In the main game, just call the function when you need it:

<<run setup.storeState()>>

In the receiving file, you'll probably want to save it to a variable:

<<set $store to setup.unpackVars()>>

Then you can access each variable inside as a property:

/% if you have a variable called $name in the main game, access it like this: %/
<<set $store to setup.unpackVars()>>
<<print $store.name>>

Thanks for the suggestion greyelf, that's a much better idea, I think.

commented by (230 points)

Thank you! It works perfectly! laugh 

You mentioned saving it as a smaller object. Would I just create a Javascript object and then pass it to the JSON.stringify(State.MyObject) or something? 

Thanks again :D

commented by (60.4k points)

You can create a story variable object: 

<<set $myObj to {
    name: $name,
    data: 'value', 
    blah: 4
}>>

Then send it like: 

JSON.stringify(State.variables.myObj);

Or something like that. You could also send a JavaScript object if you wanted, but it probably won't be part of the State if you do. I'd just stick to story variables, personally. 

It's important you remember not to have any trailing commas, i.e. 

<<set $myObj to {
    name: $name,
    data: 'value', 
    blah: 4,
}>>

That comma after the last property, the 4, would cause an error when converting to JSON. 

commented by (230 points)

Thanks Chapel! You've been a huge help. I really appreciate it smiley

+2 votes
answered by (8.5k points)
edited by

There are a few pieces to the puzzle. You can easily find out which window opened your encyclopædia (it's in window.opener) and send a message that way, and you can then intercept it there with a pre-registered event listener and react to it.

On the "encyclopædia" side:

if(window.opener) {
	window.opener.postMessage("GET_DATA", "*");
}

On the "game" side (and using the "openOther" function similar to @Chapel's answer):

setup.openOther = function () {
	var args = [].slice.call(arguments);
	var url  = args.shift();

	var newWindowTwine = open(url);
	// TODO: What to do with the arguments now?
};

function receiveMessage(event)
{
	if(event.data === "GET_DATA") {
		// TODO: Implement this
	}
}

window.addEventListener("message", receiveMessage, false);

Now ... this is one-way communication. You can send data, but you can't receive any, and the receiving side can mutate the data all it wants, it won't be reflected on the sending side. There are also limits to what kind of data you can send, though plain JavaScript values, objects and arrays work fine. Still - with just this you can already implement dynamic loading of passages from external files, for example. Just send the passage's HTML code over as a string.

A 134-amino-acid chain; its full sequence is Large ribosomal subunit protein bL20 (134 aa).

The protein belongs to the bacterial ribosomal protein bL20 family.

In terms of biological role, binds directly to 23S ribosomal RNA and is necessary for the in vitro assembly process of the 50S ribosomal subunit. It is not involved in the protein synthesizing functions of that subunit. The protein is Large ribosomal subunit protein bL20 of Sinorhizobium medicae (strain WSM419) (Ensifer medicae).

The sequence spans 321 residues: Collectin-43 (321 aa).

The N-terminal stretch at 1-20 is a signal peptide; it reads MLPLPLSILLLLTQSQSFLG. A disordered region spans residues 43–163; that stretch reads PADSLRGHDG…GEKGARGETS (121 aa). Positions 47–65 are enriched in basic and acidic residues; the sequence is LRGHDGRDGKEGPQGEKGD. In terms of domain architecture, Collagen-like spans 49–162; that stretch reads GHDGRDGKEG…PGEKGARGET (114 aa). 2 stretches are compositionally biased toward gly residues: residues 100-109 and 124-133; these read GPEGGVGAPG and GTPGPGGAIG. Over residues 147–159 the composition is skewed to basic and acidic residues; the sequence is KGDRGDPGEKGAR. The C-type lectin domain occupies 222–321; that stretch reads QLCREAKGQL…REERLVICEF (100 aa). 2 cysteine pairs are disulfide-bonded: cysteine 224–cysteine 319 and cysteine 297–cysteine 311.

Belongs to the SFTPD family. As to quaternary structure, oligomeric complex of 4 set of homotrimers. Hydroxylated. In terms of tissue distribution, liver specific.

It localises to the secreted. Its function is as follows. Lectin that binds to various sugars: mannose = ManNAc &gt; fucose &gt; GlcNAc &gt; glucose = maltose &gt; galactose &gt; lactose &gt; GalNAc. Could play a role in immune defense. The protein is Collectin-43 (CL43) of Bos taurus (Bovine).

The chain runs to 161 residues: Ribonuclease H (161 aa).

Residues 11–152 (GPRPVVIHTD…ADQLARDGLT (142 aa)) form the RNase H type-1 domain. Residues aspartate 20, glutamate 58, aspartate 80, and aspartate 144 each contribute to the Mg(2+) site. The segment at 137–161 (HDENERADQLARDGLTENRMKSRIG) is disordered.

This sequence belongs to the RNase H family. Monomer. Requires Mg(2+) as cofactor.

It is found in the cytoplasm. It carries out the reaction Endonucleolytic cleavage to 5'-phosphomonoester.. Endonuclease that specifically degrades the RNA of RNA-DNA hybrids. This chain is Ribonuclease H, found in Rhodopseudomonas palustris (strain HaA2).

To get data from the "game" window back to "encyclopædia" window, we need to send a message back. Thankfully, the event already tells us where to do it, via event.source. We also need to register some event handler on the "encyclopædia" side of things, so let's start with this:

function receiveMessage(event)
{
	State.variables.params = event.data;
	// TODO: How to make the current passage aware of the changed data?
}

window.addEventListener("message", receiveMessage, false);

if(window.opener) {
	window.opener.postMessage("GET_DATA", "*");
}

The order is important here; we need to have the event listener registered before we ask for data to be sent to that event listener. Now let's implement the data sending. We need to temporarily save the arguments-to-send, then send them when the loaded page requests them (but only once, in case the user reloads the other page):

setup.openOtherData = new Map();

setup.openOther = function () {
	var args = [].slice.call(arguments);
	var url  = args.shift();

	var newWindowTwine = open(url);
	setup.openOtherData.set(newWindowTwine, args);
};

function receiveMessage(event)
{
	if(event.data === "GET_DATA") {
		if(setup.openOtherData.has(event.source)) {
			event.source.postMessage(setup.openOtherData.get(event.source), "*");
			setup.openOtherData.delete(event.source);
		}
	}
}

window.addEventListener("message", receiveMessage, false);

Thankfully, the last TODO on our list is easy: Just put in Engine.show() in there to re-render the current passage, or Engine.play(...) if you want to go to some passage based on the data received from the other window.

This works just fine directly from the file system and across the network. It works without problems even when the two stories are on different domains, or when one's a local file and one on a server somewhere else. The amount of data transferred is only really limited by your available RAM; you can easily push gigabytes of data either way.